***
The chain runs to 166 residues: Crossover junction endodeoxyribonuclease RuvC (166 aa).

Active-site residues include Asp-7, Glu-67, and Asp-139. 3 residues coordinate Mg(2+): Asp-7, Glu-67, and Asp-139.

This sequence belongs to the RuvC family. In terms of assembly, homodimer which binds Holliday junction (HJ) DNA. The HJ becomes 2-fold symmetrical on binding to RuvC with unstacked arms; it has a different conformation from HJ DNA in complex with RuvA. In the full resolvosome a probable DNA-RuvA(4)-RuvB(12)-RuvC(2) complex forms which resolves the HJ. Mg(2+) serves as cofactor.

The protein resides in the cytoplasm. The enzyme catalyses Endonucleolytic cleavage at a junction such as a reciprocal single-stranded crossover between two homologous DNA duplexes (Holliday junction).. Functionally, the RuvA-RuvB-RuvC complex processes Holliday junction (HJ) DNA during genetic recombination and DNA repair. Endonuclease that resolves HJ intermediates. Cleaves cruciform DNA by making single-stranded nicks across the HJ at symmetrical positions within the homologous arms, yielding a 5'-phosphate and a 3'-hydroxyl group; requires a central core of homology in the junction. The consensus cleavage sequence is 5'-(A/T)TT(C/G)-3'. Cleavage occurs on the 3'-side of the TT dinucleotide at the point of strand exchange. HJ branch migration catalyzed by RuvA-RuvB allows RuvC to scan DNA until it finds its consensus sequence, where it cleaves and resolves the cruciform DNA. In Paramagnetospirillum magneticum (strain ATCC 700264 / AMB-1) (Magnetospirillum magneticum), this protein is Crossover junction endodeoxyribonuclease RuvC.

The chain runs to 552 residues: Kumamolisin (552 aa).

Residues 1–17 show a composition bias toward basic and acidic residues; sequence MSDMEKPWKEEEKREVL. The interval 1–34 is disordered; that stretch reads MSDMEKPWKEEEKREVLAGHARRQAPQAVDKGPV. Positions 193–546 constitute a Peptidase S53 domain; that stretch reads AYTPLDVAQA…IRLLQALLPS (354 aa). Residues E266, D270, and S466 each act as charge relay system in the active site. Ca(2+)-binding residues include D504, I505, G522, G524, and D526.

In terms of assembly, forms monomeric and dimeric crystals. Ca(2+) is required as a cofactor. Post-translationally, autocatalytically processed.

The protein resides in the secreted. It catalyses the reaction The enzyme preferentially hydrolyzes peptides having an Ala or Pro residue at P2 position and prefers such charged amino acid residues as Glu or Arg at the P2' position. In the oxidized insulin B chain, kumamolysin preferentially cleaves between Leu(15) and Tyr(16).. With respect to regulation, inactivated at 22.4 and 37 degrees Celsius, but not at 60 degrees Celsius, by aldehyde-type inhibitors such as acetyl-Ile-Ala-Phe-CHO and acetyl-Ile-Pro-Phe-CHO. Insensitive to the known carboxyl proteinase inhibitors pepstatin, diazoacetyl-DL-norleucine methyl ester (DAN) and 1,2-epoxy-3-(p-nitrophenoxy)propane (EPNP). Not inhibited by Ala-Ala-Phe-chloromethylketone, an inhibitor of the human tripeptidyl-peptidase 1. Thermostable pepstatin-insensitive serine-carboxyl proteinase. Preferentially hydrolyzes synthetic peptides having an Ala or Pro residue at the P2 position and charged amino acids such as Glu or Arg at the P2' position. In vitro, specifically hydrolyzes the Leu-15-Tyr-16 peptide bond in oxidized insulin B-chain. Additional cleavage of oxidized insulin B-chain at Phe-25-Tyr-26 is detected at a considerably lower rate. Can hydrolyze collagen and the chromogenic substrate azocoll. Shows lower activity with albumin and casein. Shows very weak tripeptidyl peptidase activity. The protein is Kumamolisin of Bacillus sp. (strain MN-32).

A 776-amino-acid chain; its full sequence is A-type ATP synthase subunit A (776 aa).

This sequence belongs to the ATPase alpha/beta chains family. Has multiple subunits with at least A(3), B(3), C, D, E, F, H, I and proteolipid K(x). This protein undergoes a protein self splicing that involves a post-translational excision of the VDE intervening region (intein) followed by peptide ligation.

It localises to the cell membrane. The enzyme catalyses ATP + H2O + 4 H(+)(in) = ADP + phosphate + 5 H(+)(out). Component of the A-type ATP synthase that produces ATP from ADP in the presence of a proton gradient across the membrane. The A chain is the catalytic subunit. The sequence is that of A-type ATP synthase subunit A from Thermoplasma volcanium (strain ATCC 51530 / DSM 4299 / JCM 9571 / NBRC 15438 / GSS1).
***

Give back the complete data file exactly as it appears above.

The chain runs to 166 residues: Crossover junction endodeoxyribonuclease RuvC (166 aa).

Active-site residues include Asp-7, Glu-67, and Asp-139. 3 residues coordinate Mg(2+): Asp-7, Glu-67, and Asp-139.

This sequence belongs to the RuvC family. In terms of assembly, homodimer which binds Holliday junction (HJ) DNA. The HJ becomes 2-fold symmetrical on binding to RuvC with unstacked arms; it has a different conformation from HJ DNA in complex with RuvA. In the full resolvosome a probable DNA-RuvA(4)-RuvB(12)-RuvC(2) complex forms which resolves the HJ. Mg(2+) serves as cofactor.

The protein resides in the cytoplasm. The enzyme catalyses Endonucleolytic cleavage at a junction such as a reciprocal single-stranded crossover between two homologous DNA duplexes (Holliday junction).. Functionally, the RuvA-RuvB-RuvC complex processes Holliday junction (HJ) DNA during genetic recombination and DNA repair. Endonuclease that resolves HJ intermediates. Cleaves cruciform DNA by making single-stranded nicks across the HJ at symmetrical positions within the homologous arms, yielding a 5'-phosphate and a 3'-hydroxyl group; requires a central core of homology in the junction. The consensus cleavage sequence is 5'-(A/T)TT(C/G)-3'. Cleavage occurs on the 3'-side of the TT dinucleotide at the point of strand exchange. HJ branch migration catalyzed by RuvA-RuvB allows RuvC to scan DNA until it finds its consensus sequence, where it cleaves and resolves the cruciform DNA. In Paramagnetospirillum magneticum (strain ATCC 700264 / AMB-1) (Magnetospirillum magneticum), this protein is Crossover junction endodeoxyribonuclease RuvC.

The chain runs to 552 residues: Kumamolisin (552 aa).

Residues 1–17 show a composition bias toward basic and acidic residues; sequence MSDMEKPWKEEEKREVL. The interval 1–34 is disordered; that stretch reads MSDMEKPWKEEEKREVLAGHARRQAPQAVDKGPV. Positions 193–546 constitute a Peptidase S53 domain; that stretch reads AYTPLDVAQA…IRLLQALLPS (354 aa). Residues E266, D270, and S466 each act as charge relay system in the active site. Ca(2+)-binding residues include D504, I505, G522, G524, and D526.

In terms of assembly, forms monomeric and dimeric crystals. Ca(2+) is required as a cofactor. Post-translationally, autocatalytically processed.

The protein resides in the secreted. It catalyses the reaction The enzyme preferentially hydrolyzes peptides having an Ala or Pro residue at P2 position and prefers such charged amino acid residues as Glu or Arg at the P2' position. In the oxidized insulin B chain, kumamolysin preferentially cleaves between Leu(15) and Tyr(16).. With respect to regulation, inactivated at 22.4 and 37 degrees Celsius, but not at 60 degrees Celsius, by aldehyde-type inhibitors such as acetyl-Ile-Ala-Phe-CHO and acetyl-Ile-Pro-Phe-CHO. Insensitive to the known carboxyl proteinase inhibitors pepstatin, diazoacetyl-DL-norleucine methyl ester (DAN) and 1,2-epoxy-3-(p-nitrophenoxy)propane (EPNP). Not inhibited by Ala-Ala-Phe-chloromethylketone, an inhibitor of the human tripeptidyl-peptidase 1. Thermostable pepstatin-insensitive serine-carboxyl proteinase. Preferentially hydrolyzes synthetic peptides having an Ala or Pro residue at the P2 position and charged amino acids such as Glu or Arg at the P2' position. In vitro, specifically hydrolyzes the Leu-15-Tyr-16 peptide bond in oxidized insulin B-chain. Additional cleavage of oxidized insulin B-chain at Phe-25-Tyr-26 is detected at a considerably lower rate. Can hydrolyze collagen and the chromogenic substrate azocoll. Shows lower activity with albumin and casein. Shows very weak tripeptidyl peptidase activity. The protein is Kumamolisin of Bacillus sp. (strain MN-32).

A 776-amino-acid chain; its full sequence is A-type ATP synthase subunit A (776 aa).

This sequence belongs to the ATPase alpha/beta chains family. Has multiple subunits with at least A(3), B(3), C, D, E, F, H, I and proteolipid K(x). This protein undergoes a protein self splicing that involves a post-translational excision of the VDE intervening region (intein) followed by peptide ligation.

It localises to the cell membrane. The enzyme catalyses ATP + H2O + 4 H(+)(in) = ADP + phosphate + 5 H(+)(out). Component of the A-type ATP synthase that produces ATP from ADP in the presence of a proton gradient across the membrane. The A chain is the catalytic subunit. The sequence is that of A-type ATP synthase subunit A from Thermoplasma volcanium (strain ATCC 51530 / DSM 4299 / JCM 9571 / NBRC 15438 / GSS1).